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Ailerons extending to wingtip

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Chris Walby04/10/2019 17:43:42
1054 forum posts
253 photos

Looking at a set of plans and it got me thinking..

For warbirds and generally other models is there any specific reason for the ailerons not to extend to wing tip e.g. the aileron forms part of the wing tip?

How does a wing tip aileron type wing perform close to stall or is there no difference?

All views welcomed

Tim Flyer04/10/2019 18:15:04
1147 forum posts
220 photos

Maybe its due to disruption of airflow . Wind speed at the tip is often faster than the rest of the wing when manoeuvring so disrupting it creates more drag there and a smooth tip manoeuvres better at high speed.

Edited By Tim Flyer on 04/10/2019 18:15:34

Chris Walby04/10/2019 18:34:19
1054 forum posts
253 photos

Thanks Tim, I was wondering more what happens as it approaches stall.

The ones I was looking at are only the last 1/3 of the wing although quite wide and as a warbird I would not expect to have much deflection. I was looking through other warbird models and can't see any with this configuration (standing ready to be corrected!).

Cheers for the reply.

Frank Skilbeck04/10/2019 18:42:58
4554 forum posts
101 photos

It was quite common in WW1 planes but as aerodynamics became more understood then ailerons weren't extended to the wings tips. I suspect part of the reason is that designers take great care to avoid/reduce the vortex that comes off the wing tip, caused by higher pressure from underneath the wing "leaking" round the wing tip. This causes drag so anything that reduces this will increase the speed of the aircraft.

If you look at slow flying aerobatic models then it's quite common to extend the ailerons to the wing tip, but drag isn't an issue for these models as they aren't chasing speed.

J D 804/10/2019 18:49:08
1341 forum posts
78 photos

sam_0810.jpgThe Polikarpov I16 has long narrow ailerons that extend almost to the tip, a feature I recon did not help with the touchy lateral handling of the model I had. In the end I extended the tips some keeping them solid.  Red bit of aileron is fixed.

Edited By J D 8 on 04/10/2019 18:50:55

Edited By J D 8 on 04/10/2019 18:52:42

eflightray04/10/2019 20:45:02
593 forum posts
128 photos

You could consider the aerodynamics of full size aircraft, but from a model design point of view, if you run the aileron all the way out there is a greater chance of it's leading edge catching in the grass and getting damaged or even torn off. The wing tip protects that from happening with an aileron that stops short.


Nigel R04/10/2019 21:03:28
3314 forum posts
514 photos

Close to the stall I would imagine the airflow is already very turbulent especially at wing tip trailing edge. Hence aileron or not probably makes little difference.

Avoiding damage seems most likely. Construction considerations also important. Maybe it is easier or quicker to make an accurate tip in one piece on a full size airframe.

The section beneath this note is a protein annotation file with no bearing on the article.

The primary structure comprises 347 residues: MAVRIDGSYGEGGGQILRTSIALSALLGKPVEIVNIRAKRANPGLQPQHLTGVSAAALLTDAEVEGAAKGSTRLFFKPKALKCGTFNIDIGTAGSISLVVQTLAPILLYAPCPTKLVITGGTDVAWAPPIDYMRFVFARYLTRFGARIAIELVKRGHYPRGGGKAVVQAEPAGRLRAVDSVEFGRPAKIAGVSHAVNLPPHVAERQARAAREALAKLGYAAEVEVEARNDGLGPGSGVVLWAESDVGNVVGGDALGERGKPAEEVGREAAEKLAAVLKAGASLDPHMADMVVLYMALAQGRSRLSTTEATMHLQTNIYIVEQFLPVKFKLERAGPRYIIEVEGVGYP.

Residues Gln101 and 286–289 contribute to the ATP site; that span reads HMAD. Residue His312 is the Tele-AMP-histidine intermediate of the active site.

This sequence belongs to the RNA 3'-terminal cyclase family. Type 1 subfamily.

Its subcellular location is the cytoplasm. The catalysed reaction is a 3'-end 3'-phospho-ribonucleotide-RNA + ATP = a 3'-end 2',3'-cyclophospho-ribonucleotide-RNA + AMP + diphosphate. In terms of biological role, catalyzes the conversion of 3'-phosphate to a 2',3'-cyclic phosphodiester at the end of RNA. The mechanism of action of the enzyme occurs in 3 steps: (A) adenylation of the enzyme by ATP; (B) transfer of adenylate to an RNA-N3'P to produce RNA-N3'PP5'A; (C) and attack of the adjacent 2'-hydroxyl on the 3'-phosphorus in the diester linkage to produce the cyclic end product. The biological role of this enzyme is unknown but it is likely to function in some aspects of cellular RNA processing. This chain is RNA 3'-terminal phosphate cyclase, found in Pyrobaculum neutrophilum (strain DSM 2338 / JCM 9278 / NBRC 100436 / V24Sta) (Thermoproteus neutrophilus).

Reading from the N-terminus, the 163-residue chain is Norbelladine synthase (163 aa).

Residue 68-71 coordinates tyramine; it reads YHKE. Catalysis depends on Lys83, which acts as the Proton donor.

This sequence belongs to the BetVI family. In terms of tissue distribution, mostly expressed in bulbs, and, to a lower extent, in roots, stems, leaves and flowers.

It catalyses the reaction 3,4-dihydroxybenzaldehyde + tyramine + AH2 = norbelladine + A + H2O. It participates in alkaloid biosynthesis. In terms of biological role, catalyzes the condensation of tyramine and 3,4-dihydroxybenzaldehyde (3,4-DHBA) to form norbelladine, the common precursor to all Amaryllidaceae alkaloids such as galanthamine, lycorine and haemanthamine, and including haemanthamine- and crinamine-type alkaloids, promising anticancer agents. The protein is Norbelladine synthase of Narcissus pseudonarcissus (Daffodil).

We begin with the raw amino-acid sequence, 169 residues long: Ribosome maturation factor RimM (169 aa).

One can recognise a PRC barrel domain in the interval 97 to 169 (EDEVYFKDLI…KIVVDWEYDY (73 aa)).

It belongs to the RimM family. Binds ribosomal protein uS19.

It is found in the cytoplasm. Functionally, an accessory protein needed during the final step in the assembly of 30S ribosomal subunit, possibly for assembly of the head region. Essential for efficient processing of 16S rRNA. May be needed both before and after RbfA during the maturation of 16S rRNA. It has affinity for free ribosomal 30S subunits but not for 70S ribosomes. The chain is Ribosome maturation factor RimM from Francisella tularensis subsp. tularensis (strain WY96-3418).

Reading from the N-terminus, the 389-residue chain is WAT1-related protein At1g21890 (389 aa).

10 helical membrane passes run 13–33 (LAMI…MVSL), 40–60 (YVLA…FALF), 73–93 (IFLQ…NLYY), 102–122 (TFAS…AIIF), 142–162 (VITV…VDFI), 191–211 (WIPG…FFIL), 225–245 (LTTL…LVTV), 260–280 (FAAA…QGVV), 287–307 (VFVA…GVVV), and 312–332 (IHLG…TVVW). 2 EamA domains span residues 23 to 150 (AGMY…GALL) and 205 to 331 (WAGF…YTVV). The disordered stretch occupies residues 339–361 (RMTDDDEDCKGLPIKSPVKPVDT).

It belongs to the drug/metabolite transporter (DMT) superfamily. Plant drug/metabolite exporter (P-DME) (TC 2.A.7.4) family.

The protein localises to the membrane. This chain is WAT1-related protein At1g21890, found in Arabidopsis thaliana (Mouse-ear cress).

I can't say I've ever noticed any difference in model behaviour between strip ailerons right to the tip and those that stop a couple of inches shy.

Flutter might have something to do with it. Perhaps it is less likely if the aileron stops shy of the tip.

Edited By Nigel R on 04/10/2019 21:05:36

gangster04/10/2019 21:48:53
980 forum posts
17 photos

Regardless of what the plan says I never take the aileron to the tip. From an early bad experience with flutter which was. Cured by stopping short and gluing an inch or two of trailing edge in place

Chris Walby04/10/2019 21:58:15
1054 forum posts
253 photos

Thanks guys


Should I stick as is or make the tip a complete block (LE to TE)?

Don Fry04/10/2019 22:54:09
4298 forum posts
49 photos

A complete block. It's easier. And if the tip scrapes the ground, the ailerons don't get ripped off.

Scale considerations also apply. Your shout.

Simon Chaddock04/10/2019 23:00:05
5540 forum posts
2918 photos

I would be more worried about the position of the hinges than the aerodynamic effects.

Any control surface that 'over hangs' a hinge is much more likely to contribute to odd characteristics including flutter.

In many WWII types the wing tip was not part of the main wing structure and in some cases (the Spitfire) a completely separate structural component so it was easier and more rigid for the aileron to only go as far out as the "aileron spar".

Is that a Bf 108 wing?

On the full size the aileron did not go out to the tip!

Martin Harris04/10/2019 23:06:46
9034 forum posts
224 photos

Looks more like an FW190...

Chris Walby05/10/2019 07:52:04
1054 forum posts
253 photos

Come on chaps no guessing and lets stick to the OP

Thanks for all the advice its been very helpful and on that basis plus there seems to be very few models with this configuration I will opt for solid wing tips. Its not so much avoiding damage as if I touch the wing tip on the ground I think the result will be very messy if not terminal.

A solid wingtip might just help a little bit with air flow over the tip and I though the aileron length was short compared to the adjacent flap. I'll move the aileron up to rib 26 which should compensate for the loss of aileron area. I don't think Kurt Tank would be too upset (have I let slip) as the mark went through a few variations in its development.

I'll do a build log in due course, but for the time being I have more questions than answers at the planning stage.

Thanks for everyone's input.

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